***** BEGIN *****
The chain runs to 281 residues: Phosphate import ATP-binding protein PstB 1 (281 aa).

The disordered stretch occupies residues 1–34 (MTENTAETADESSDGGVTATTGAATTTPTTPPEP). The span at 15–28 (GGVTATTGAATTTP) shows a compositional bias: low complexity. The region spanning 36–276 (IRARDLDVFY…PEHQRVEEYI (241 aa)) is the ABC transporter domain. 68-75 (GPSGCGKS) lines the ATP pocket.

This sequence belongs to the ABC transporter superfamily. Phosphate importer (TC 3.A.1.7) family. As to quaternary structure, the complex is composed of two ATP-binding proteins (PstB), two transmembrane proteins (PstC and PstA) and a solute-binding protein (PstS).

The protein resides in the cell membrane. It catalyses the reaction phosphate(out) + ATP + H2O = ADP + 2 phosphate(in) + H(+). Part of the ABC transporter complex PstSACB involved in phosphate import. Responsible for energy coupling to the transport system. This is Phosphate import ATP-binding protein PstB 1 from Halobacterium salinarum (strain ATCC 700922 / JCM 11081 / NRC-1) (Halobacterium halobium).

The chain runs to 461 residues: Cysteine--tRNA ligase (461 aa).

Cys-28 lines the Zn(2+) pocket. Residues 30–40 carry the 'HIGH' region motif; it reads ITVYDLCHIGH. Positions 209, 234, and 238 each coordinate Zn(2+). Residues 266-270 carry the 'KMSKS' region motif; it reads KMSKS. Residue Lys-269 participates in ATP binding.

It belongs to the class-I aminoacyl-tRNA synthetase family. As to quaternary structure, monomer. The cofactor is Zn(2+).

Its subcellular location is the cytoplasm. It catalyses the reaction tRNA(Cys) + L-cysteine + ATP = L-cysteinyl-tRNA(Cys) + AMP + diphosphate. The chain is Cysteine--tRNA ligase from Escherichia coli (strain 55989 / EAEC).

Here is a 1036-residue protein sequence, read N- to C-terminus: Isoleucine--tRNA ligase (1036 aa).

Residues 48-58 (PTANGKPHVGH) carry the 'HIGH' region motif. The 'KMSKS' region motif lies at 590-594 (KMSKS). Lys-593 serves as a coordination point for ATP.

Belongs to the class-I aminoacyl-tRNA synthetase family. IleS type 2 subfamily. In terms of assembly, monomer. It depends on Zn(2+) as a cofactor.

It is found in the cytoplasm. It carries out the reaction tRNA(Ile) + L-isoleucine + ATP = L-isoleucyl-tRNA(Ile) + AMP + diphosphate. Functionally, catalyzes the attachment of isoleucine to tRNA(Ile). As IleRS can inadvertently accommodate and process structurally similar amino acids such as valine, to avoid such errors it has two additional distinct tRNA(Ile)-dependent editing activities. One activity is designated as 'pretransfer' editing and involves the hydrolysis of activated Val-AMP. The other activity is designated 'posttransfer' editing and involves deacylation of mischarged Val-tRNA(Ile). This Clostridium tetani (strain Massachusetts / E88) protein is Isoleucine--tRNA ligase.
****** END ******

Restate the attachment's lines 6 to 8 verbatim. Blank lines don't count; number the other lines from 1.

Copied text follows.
Cys-28 lines the Zn(2+) pocket. Residues 30–40 carry the 'HIGH' region motif; it reads ITVYDLCHIGH. Positions 209, 234, and 238 each coordinate Zn(2+). Residues 266-270 carry the 'KMSKS' region motif; it reads KMSKS. Residue Lys-269 participates in ATP binding.

It belongs to the class-I aminoacyl-tRNA synthetase family. As to quaternary structure, monomer. The cofactor is Zn(2+).

Its subcellular location is the cytoplasm. It catalyses the reaction tRNA(Cys) + L-cysteine + ATP = L-cysteinyl-tRNA(Cys) + AMP + diphosphate. The chain is Cysteine--tRNA ligase from Escherichia coli (strain 55989 / EAEC).